Cedar Rapids family arrested for smuggling guns to Lebanon

Ali Afif Al Herz, 50, Bassem Afif Herz, 29, Adam Ben Ali Al Herz, 22, and Sarah Zeaiter, 24.

Ali Afif Al Herz, 50, left, Bassem Afif Herz, 29, Adam Ben Ali Al Herz, 22, and Sarah Zeaiter, 24.

Authorities charged four people from Cedar Rapids, Iowa, with illegally shipping containers containing guns and ammunition to the Middle East, according to a federal complaint filed Tuesday.

Investigators with the Immigration and Customs Enforcement agency intercepted the containers en route to Lebanon and were able to trace the munitions back to where they were purchased. The group bought 113 guns – mostly AR-style rifles and some pistols – and thousands of rounds of ammunition from licensed dealers in eastern Iowa during a 17-month period.

The suspects include Ali Afif Al Herz, 50, Bassem Afif Herz, 29, Adam Ben Ali Al Herz, 22, and Sarah Zeaiter, 24. However, Ali Afif Al Herz is the only person named in the criminal complaint.

The tip off

A federal firearms licensed dealer tipped off authorities in February after the group bought several guns and cleared the shelf of more than 2,000 rounds of 5.7mm ammo. The dealer told authorities he saw them buy 20 firearms at a gun show in the months before.

A short time later, the dealer said the group returned to buy more guns, ammo and accessories. On Feb. 19, the dealer believed his suspicions were confirmed when he noticed that Ali Herz kept referring to a text message during their interaction that was written in a foreign language. The dealer suspected the message was an advisement on the types of accessories to buy.

Around March 12, Ali Herz picked up parts he ordered from the same dealer to assemble 15 AR-style rifles.

Investigators checked records obtained from gun stores in the surrounding eastern Iowa area and found at least 113 gun purchases in the past 17 months. Together, they spent more than $100,000. However, investigators believe the group bought more, but they have not located the records.

The family

Records show that they had no criminal convictions that would have disqualified them from buying a gun or ammunition, however, none of them had a license to export guns from the U.S. either.

Ali Herz was born in Lebanon, but moved to the U.S. in 2003 and became a naturalized U.S. citizen. Since 2003, he’s traveled in and out of the country more than 25 times and, most notably, returned to the U.S. carrying $61,400 in cash on Dec. 2.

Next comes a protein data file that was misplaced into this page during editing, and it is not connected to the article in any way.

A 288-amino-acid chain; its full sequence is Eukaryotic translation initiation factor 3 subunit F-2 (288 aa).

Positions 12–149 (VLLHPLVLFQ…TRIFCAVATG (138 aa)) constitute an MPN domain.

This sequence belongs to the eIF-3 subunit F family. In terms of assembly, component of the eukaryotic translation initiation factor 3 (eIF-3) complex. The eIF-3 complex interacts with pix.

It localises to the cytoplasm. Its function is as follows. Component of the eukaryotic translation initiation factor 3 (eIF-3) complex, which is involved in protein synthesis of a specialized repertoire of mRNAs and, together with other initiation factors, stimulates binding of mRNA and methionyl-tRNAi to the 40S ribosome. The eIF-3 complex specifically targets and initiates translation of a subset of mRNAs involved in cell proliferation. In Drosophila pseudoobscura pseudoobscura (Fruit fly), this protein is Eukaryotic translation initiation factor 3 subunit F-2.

His son, Adam Herz, was born in the U.S. Adam Herz left the U.S. 15 times and of all the times re-entered, he was questioned twice. Both times he claimed to be returning from Lebanon after visiting for three and two months.

Bassem Herz is Ali Herz’s brother. He was born in Kuwait but became a U.S. citizen. He’s made multiple trips outside of the U.S. starting in 2003 and has also shipped goods like “water equipment,” a bulldozer,” “front end loader,” and an “SUV” to Lebanon.

Zeaiter is married to Bassem Herz. She was born in Lebanon but is a lawful permanent resident of the U.S.

Smuggling guns to Lebanon

Investigators tried to figure what the group was doing with all the guns – whether they were reselling them or shipping them. They found that between Aug. 8 and Sept. 4, “Herz Enterprises” shipped a container with a Bobcat skid loader and that Adam Herz was listed as the point of contact, so they looked for more recent records.

On March 24, special agents with the Department of Homeland Security checked international outbound cargo shipments and found Herz Enterprises shipping another container to Beirut. The point of contact was again Adam Herz.

That container also held a piano and boxes and bins filled with clothing, shoes, honey and household supplies. Some of the boxes had “Midamar” branding and had “Syria” written on them, which gave investigators another lead.

Investigators learned the shipping arrangements for the second container were made by an employee of Midamar Corporation, a Cedar Rapids company. On March 12, the container was shipped from Cedar Rapids to Chicago, where it was loaded onto a train and delivered to Norfolk and then on to its final destination in Beruit.

On March 26, the container was intercepted in Norfolk, Virginia, and inspectors found 53 guns, gun parts and accessories, and more than 6,800 rounds of ammo hidden inside the container. The guns were removed from the factory packaging and wrapped in plastic bags from a Cedar Rapids restaurant called Pizza Daddy.

After finding the guns in the shipping containers, investigators then worked through the paper trail.

The dock receipt listed the exporter as Elissar Inc. and had a phone number that they later learned belonged to Bassem Herz. The trucking company used to deliver the container to Chicago was signed by Zeaiter. And then investigators learned Zeaiter was the one who bought the Bobcats.

On May 6, investigators learned the group had been making arrangements to ship another container overseas from Midamar. They began to survey the group at their home and observed Ali Herz load items into a U-Haul truck and attaching a Bobcat skid steer onto a trailer. Authorities followed Ali Herz to the container, which he and Adam Herz loaded.

Investigators learned from U.S. Customs and Boarder Protection on May 7 that the container was being shipped by Herz Enterprises with Adam Herz as the point of contact.

The next day, law enforcement intercepted the container and upon inspecting the cargo, they found a total of 152 guns hidden within the Bobcat, suitcases and boxes.

Repercussions

Local media reported all four suspects appeared in federal court in Cedar Rapids on Tuesday afternoon. They were charged with conspiracy to provide a container or package containing firearms and ammunition to a common carrier without notice to the shipper.

If convicted, each faces a maximum of five years in prison, a $250,000 fine and three years of supervised release.